In this difficult yet enriching read, Gail Straub returns to her mother’s house. Her part memoir, part self-help book lets us all see the Wisdom of the Feminine. Although my own mother did not die at a young age, and Straub’s mother did, the book resonated with me in considering my own mother’s struggle to maintain her feminine wisdom and spirituality. Never has it been truer than it is today, when many of us, whether driven by financial or inner demons, have gone into the workplace with the masculine ideals of workaholicism and achievement-driven angst.
As the forward by Christiane Northrup says, “There isn’t a woman alive who won’t be able to relate to this lyrical, poignant and beautifully written story.” The journey Straub takes us on is one of depth, passion and introspection - analyzing our own relationships with our mothers, defining our relationships as mothers, and reaching inwardly to find grounds for a happy, fulfilled adulthood. I strongly suggest you begin your read of this book by studying the contents pages, for they will give you the platform on which to begin your reading journey. Another suggestion is a pad of paper and a pencil to map out your own story as you read. Each step of the way there are revelations and opportunity for growth as the book compels us forward.
No matter how sound your maternal journey or what your relationship with your own mother, we all have issues with our mothers that need addressing in a compassionate and emotionally grounded way. Straub provides us the opportunity to do this soul-searching in a safe and protected forum. With the “house” possibly used in the Jungian sense as a representation of the self, the book explore the ways we as women (and probably as mothers) deny our feminine roots, our goddess roots, and our female wisdom. The four parts are separated thusly: Part One, The Imprint of the Feminine; Part Two, The Gradual Loss of the Feminine; Part Three, Taking Back my Wisdom; and Part Four, the vital Passing My Wisdom on to Others.
In Part One, Straub looks at her mother’s roots as a bohemian artist in Denver. Free-spirited, intelligent and independent in the 1930s when women weren’t accepted as masculine equals, the changes life brought to Jacquie Walsh are painful to read: “So much of my life has been shaped by what my mother betrayed, lost, or had stolen from her.” (p 7) Slowly as we read, we begin to hear about the changes, and the loss of Jacque’s feminine identity, fearlessness in the face of the world, and of her artistic talent subjugated to societal imperatives. As I read, I thought about the old movie Shirley Valentine and the song in the soundtrack “The Girl That Used to be Me.” It is supremely sad to see these losses in our mothers and in ourselves, and to have hope still that our strengths in reclaiming the goddesses in ourselves will enhance and enrich life for our daughters.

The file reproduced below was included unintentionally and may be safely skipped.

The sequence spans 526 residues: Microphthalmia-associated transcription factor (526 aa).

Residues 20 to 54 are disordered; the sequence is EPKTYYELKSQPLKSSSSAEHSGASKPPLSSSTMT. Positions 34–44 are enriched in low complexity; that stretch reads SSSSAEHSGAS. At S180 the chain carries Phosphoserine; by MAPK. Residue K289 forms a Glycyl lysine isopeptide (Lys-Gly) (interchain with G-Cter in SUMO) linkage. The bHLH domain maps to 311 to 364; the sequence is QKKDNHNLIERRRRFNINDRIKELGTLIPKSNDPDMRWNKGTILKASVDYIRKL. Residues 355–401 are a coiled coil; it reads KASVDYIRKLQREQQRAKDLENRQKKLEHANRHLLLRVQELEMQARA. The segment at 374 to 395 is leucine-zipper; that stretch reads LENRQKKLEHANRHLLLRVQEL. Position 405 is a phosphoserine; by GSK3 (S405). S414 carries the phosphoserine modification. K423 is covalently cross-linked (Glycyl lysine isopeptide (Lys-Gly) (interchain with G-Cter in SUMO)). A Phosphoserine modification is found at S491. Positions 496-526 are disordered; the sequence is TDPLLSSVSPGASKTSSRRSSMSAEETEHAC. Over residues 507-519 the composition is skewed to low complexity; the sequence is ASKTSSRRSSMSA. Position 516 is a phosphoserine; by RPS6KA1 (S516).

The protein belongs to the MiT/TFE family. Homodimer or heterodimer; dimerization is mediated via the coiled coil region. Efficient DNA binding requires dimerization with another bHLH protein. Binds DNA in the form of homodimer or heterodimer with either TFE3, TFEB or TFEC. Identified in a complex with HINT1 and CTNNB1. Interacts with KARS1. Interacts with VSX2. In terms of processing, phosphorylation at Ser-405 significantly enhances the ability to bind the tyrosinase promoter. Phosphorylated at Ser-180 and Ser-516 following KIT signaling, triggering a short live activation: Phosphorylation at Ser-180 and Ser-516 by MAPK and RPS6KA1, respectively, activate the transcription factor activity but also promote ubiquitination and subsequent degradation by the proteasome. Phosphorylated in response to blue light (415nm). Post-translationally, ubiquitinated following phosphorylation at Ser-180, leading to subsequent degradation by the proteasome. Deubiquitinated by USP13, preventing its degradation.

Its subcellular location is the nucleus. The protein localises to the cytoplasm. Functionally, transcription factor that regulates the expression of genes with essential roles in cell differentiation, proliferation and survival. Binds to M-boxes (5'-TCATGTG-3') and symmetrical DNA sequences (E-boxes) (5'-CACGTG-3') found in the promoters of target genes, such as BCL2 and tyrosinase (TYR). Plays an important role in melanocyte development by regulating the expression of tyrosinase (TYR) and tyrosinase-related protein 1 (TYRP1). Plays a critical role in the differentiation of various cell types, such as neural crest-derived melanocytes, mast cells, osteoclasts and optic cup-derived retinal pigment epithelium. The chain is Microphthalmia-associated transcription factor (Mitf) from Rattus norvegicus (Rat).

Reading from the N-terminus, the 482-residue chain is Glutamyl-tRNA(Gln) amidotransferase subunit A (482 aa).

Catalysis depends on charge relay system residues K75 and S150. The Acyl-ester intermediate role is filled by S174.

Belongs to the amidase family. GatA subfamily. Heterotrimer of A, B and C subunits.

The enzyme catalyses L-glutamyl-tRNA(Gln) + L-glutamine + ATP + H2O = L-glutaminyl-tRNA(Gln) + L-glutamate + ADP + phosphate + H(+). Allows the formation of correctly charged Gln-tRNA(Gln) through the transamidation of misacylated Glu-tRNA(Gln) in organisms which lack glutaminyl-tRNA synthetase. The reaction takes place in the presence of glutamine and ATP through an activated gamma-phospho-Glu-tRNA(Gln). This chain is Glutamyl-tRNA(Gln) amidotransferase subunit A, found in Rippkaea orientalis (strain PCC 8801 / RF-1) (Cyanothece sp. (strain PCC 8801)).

Part Two covers Straub’s personal journeys, her struggle for her own identity as a woman. In this far-reaching section, she discusses her choices, including the one not to have children. It is a devastatingly difficult choice and a personal horror that women make this choice because of the pain and loss they often see in their own mothers:
“...then there was my mother’s ineffable voice reminding me of the difference between mothering as a calling, and mothering as a should.” (p 112) The beautiful ceremony Gail and her husband, David, enact to celebrate their choice of childlessness should be a beacon and a guideline for other women, and couples, who choose to remain childless.
Straub continues her searches in Part Three, struggling to forge her own wisdom and her own connections to the feminine. Her worldwide travels, her marriage, and the founding with her husband of Empowerment Training Programs all serve as fodder in her search for answers. Trips to Bali, Russia, China and Ireland flesh out her quests and help her shift her focus and center her spirit in the feminine. We move with her through times of contemplation, exploration and broadening of horizons, even if we have never traveled ourselves, created a business, or founded a legacy for women struggling for meaning in an often-masculine world.
As the book wraps up, readers will find themselves intrigued by the poetry and richness of Straub’s prose and start to feel, hopefully, the beginnings of awakening. Whether you have made choices that mirror Straub’s or if your life has taken a different path, the crux of the matter is that we are not alone in the world. From the wombs of our own human and flawed mothers flows a depth of lessons and a wealth of experience we can use to grow, that enable us to be strong, feminine and nourishing, and help to create a life for ourselves that feeds the soul.